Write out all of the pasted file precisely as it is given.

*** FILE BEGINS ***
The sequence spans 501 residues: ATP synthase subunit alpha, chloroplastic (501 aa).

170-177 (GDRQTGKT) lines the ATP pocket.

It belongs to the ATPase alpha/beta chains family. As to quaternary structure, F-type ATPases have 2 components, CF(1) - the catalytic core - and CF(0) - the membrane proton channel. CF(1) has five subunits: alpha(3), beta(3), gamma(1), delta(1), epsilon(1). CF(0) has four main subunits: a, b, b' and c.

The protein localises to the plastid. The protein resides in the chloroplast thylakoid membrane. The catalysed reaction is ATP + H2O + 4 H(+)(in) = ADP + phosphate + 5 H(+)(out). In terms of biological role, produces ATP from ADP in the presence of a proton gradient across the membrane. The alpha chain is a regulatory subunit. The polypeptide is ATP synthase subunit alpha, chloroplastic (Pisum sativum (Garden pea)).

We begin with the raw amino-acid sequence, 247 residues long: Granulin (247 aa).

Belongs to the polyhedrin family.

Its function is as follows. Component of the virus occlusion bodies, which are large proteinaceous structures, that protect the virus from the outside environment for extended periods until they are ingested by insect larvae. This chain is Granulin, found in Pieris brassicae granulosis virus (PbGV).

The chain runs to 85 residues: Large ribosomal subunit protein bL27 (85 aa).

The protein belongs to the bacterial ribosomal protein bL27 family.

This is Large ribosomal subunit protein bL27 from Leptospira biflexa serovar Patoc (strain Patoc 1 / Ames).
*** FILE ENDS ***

The sequence spans 501 residues: ATP synthase subunit alpha, chloroplastic (501 aa).

170-177 (GDRQTGKT) lines the ATP pocket.

It belongs to the ATPase alpha/beta chains family. As to quaternary structure, F-type ATPases have 2 components, CF(1) - the catalytic core - and CF(0) - the membrane proton channel. CF(1) has five subunits: alpha(3), beta(3), gamma(1), delta(1), epsilon(1). CF(0) has four main subunits: a, b, b' and c.

The protein localises to the plastid. The protein resides in the chloroplast thylakoid membrane. The catalysed reaction is ATP + H2O + 4 H(+)(in) = ADP + phosphate + 5 H(+)(out). In terms of biological role, produces ATP from ADP in the presence of a proton gradient across the membrane. The alpha chain is a regulatory subunit. The polypeptide is ATP synthase subunit alpha, chloroplastic (Pisum sativum (Garden pea)).

We begin with the raw amino-acid sequence, 247 residues long: Granulin (247 aa).

Belongs to the polyhedrin family.

Its function is as follows. Component of the virus occlusion bodies, which are large proteinaceous structures, that protect the virus from the outside environment for extended periods until they are ingested by insect larvae. This chain is Granulin, found in Pieris brassicae granulosis virus (PbGV).

The chain runs to 85 residues: Large ribosomal subunit protein bL27 (85 aa).

The protein belongs to the bacterial ribosomal protein bL27 family.

This is Large ribosomal subunit protein bL27 from Leptospira biflexa serovar Patoc (strain Patoc 1 / Ames).